Roll Period

The rolling forward of the underlying futures contracts in the excess return index portfolio occurs once each month, on the fifth through ninth business days (the roll period). As explained above, some of the underlying commodity contracts expire in the next month and thus need to be rolled forward. The simplest way to think of the process is as rolling from one basket of nearby futures (the first nearby basket) to a basket of futures contracts that are further from expiration (the second nearby basket). The S&P GSCI™ is calculated as though these rolls occur at the end of each day during the roll period at the daily settlement prices.

The portfolio is shifted from the first to the second nearby baskets at a rate of 20% per day for the five days of the roll period. Until just before the end of the fifth business day, the entire S&P GSCI™ portfolio consists of the first nearby basket of commodity futures. At the end of the fifth business day, the portfolio is adjusted so that 20% of the contracts held are in the second nearby basket (i.e. a basket of future contracts that are farther from maturity), with 80% remaining the first nearby basket.

The roll process continues on the sixth, seventh and eighth business days, with relative weights of first to second nearby baskets of 60%/40%, 40%/60% and 20%/80%. At the end of the ninth business day, the last of the old first nearby basket is exchanged, completing the roll and leaving the entire portfolio in what we have been calling the second nearby basket. At this time, this former second nearby basket becomes the new first nearby basket, and a new second nearby basket is formed (with futures maturities further in the future) for use in the next month's roll.

The last key point to be made about the roll process is to specify exactly what the 80%/20% or other relative splits between nearby baskets mean. The roll percentages refer to contracts or quantities, not value. Taking the first day of the roll as an example, just before the roll takes place at the end of the day, the S&P GSCI™ consists of the first nearby basket. That portfolio, constructed the night before and held throughout the fifth business day, has a dollar value. For the roll, that dollar value is distributed across the first and second nearby baskets such that the number of contracts or the quantity of the first nearby basket is 80% of the total and the quantity held of the second nearby basket is 20% of the total.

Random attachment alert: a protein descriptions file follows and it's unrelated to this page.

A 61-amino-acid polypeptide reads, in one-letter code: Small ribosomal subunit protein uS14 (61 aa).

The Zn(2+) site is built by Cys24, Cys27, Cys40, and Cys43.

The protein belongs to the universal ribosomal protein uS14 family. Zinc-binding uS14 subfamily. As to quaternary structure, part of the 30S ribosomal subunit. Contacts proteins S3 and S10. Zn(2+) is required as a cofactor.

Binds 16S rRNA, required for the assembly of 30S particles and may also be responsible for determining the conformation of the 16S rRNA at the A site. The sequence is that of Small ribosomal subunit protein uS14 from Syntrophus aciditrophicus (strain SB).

The dollar value held of each nearby basket can then be calculated from those quantity weights by multiplying them by the prices of the futures contracts contained in each basket. As the baskets contain futures with different maturities for some of the commodities, the prices are generally close but not exactly the same. Hence, the percentage of the portfolio value (i.e. dollar weight) held in each basket is generally close to, but not exactly equal to, the 80%/20% split specified for the quantities.

The world-production weighting of the S&P GSCI™ is accomplished by keeping the quantity weights of the individual commodities within each basket proportional to world production weights, which are averages of historical production levels and are generally updated every year.